Charles Glatzer / Shoot the Light blog » Charles Glatzer, Shoot the Light, Photographic Instructional Workshops, Wildlife photography, and photo instruction, wildlife images, and instruction

Category Archives: Featured Workshops

STL EXCLUSIVE…NANUK POLAR BEARS (limited to 4 participants).Oct. 31st- Nov. 7th, 2014. Last year over 60 individual bears were sighted.We will have the entire lodge to ourselves. A trip like no other, photograph wild polar bears at ground level. I am currently at Nanuk and the Southern Hudson Bay polars bears are Amazing and Abundant, […]

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Balancing Flash and Ambient Light When I hear someone say I hate flash images it typically tells me they feel uncomfortable and/or do not fully comprehend how to use flash effectively.  Many state they can always tell when flash is used as the images have a “flashed” look to them. Meaning, the subject appears overly […]

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  • Hi Charles,

    Good article this, thanks for sharing…..one question….as timing is quite critical with wildlife photography, would it not be easier setting the flash to TTL and simply dialling in a negative EV on the speedlight itself….

    From South Africa….unfortunately can’t attend the seminar…

    Regards

    MarkReplyCancel

  • Mark,

    Appreciate your comment.

    TTL and Manual flash actually take exactly the same two steps to add/subtract flash intensity. With both you have to push the Select button and rotate a dial or push a button. The problem is ETTL will bias exposure based on the predominant tonal values within the meter pattern. Change the tones by zooming or shifting the background and you will again have to change the flash comp. Manual does not deviate or require changing the flash output as it is based soley on distance. But, there in lies the problem… the subject distance must be constant or you will need to adjust the flash output. In truth when used together the newer cameras and flashes do a great job, basing the flash exposure more on distance then in the past.

    Manual flash is still my prefered method if the subject is at a constant distance, and this includes flight photography. Because I try to shoot images within a narrow window of opportunity ( best light and background, with a given ssubject size) this is not as hard as you would think.ReplyCancel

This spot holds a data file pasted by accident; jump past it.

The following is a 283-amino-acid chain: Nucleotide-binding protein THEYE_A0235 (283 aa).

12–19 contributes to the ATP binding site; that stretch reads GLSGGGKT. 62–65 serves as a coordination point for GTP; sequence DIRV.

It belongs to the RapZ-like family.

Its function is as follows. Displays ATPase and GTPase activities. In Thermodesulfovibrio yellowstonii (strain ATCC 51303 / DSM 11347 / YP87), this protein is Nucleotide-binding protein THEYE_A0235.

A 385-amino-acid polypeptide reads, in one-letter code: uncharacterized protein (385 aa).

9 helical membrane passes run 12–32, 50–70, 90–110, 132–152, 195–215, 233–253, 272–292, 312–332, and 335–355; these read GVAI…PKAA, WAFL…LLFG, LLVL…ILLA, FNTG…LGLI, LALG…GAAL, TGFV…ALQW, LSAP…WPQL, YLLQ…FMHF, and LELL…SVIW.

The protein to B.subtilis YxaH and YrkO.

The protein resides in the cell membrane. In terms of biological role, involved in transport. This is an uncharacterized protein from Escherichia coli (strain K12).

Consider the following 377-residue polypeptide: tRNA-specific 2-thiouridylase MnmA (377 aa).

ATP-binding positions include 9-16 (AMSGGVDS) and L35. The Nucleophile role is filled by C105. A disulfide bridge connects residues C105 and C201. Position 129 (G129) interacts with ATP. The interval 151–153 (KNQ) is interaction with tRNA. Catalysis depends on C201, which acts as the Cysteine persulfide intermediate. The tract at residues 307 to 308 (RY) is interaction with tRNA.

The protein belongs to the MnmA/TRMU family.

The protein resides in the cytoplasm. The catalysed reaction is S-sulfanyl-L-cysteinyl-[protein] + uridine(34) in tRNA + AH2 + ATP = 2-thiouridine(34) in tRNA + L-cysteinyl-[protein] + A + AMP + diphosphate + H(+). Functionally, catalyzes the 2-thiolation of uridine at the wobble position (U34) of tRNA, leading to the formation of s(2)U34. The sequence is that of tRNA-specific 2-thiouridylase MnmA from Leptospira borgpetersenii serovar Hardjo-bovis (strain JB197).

• Barb

    How does working with a Better Beamer affect your flash settings?ReplyCancel

    • Barb,

      Not all if using TTL.
      If using manual flash you will need to set the output to approx 1/2 the flash to subject distance for fully illuminating the subject, or 1/4 the distance for 2 stops fill.

      ChasReplyCancel

STL Technical Workshop Series,  St. Aug, FL May 9th -12th, 2014  May 9th  Metering May 10th  Visual Design and In-Field Methodology May 11th Flash May 12th  Post-production-LR5/CS6 and plug-ins The response to the Tech Series Workshops have been overwhelming, and I am proud to again offer this series designed to enhance both your technical ability and […]

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September 23-27, 2011 (arrive 9/22 – depart 9/28) Join Award-winning Master photographer Charles Glatzer for a 5-day, in-the-field Workshop. Our primary focus will be on photographing the elk rut, bighorn sheep, coyote, moose and the spectacular landscapes. Additional species may include wolf, pine martin, pika, marmot, and bear among others. This will be our 9th […]

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